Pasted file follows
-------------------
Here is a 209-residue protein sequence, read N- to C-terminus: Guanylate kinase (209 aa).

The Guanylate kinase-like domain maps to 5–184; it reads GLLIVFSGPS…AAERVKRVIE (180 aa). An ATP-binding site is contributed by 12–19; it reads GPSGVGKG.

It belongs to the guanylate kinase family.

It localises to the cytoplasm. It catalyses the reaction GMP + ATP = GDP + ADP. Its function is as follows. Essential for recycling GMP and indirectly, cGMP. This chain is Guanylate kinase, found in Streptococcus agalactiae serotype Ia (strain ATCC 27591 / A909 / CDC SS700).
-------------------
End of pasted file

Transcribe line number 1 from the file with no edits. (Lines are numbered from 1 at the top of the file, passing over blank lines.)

Here is a 209-residue protein sequence, read N- to C-terminus: Guanylate kinase (209 aa).